During the eight-week program, Wright completed a variety of training, which included classroom study and practical instruction regarding naval customs, first aid, firefighting, water safety and survival, and shipboard and aircraft safety. An emphasis was also placed on physical fitness.

Help greenway plant trees at Lake Sammamish State Park

October 4, 2011

The Mountains to Sound Greenway Trust holds the first of its annual native tree and shrub planting events from 9 a.m. to 3 p.m. Oct. 15 at Lake Sammamish State Park.

There will be food, music and booths as well as plenty of trees to plant.

The Issaquah event is the first of several planned. Registration is required. Full and half-day shifts are available.

The park address is 2000 N.W. Sammamish Road. From Interstate 90, drive east to Exit 15 and follow the signs.

Learn more and/or register at http://mtsgreenway.org and click the “volunteer” link.

‘Green’ Eastside Fire & Rescue Station 72 opens for tours

October 4, 2011

Citizens can tour the ultra-“green” Eastside Fire & Rescue Station 72 as the facility opens for public tours Oct. 8.

The open house is from 10 a.m. to 2 p.m. at the station, at 1770 N.W. Maple St. Firefighters plan to serve hot dogs and offer tours of the facility.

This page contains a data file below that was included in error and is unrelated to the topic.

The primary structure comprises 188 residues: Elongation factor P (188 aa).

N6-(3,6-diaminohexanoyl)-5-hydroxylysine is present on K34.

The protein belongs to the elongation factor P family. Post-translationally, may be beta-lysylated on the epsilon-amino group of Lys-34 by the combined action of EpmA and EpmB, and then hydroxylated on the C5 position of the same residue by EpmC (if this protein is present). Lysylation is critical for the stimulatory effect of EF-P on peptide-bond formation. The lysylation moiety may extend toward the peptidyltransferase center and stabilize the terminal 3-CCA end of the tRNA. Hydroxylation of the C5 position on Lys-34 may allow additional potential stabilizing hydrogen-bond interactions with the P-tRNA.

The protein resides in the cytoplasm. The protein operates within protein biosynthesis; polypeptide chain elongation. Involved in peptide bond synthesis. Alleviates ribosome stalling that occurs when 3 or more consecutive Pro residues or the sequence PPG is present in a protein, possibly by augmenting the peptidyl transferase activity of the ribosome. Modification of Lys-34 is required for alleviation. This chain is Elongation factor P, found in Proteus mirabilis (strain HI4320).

The station ranks among the most energy-efficient fire stations on the planet. Station 72 is designed to achieve the highest-rated Leadership in Energy and Environmental Design Platinum status.

The fire station is unlike any other in the United States. The building includes a system to pump heat from the ground, photovoltaic cells to catch sunlight and triple-paned windows to reduce heat loss — enough features to achieve the toughest standards from the U.S. Green Building Council.

The existing Station 72, a temporary structure meant to last five years, opened 11 years ago.

City Council members initiated the design process for a replacement in 2007. Construction started on the station in June 2010.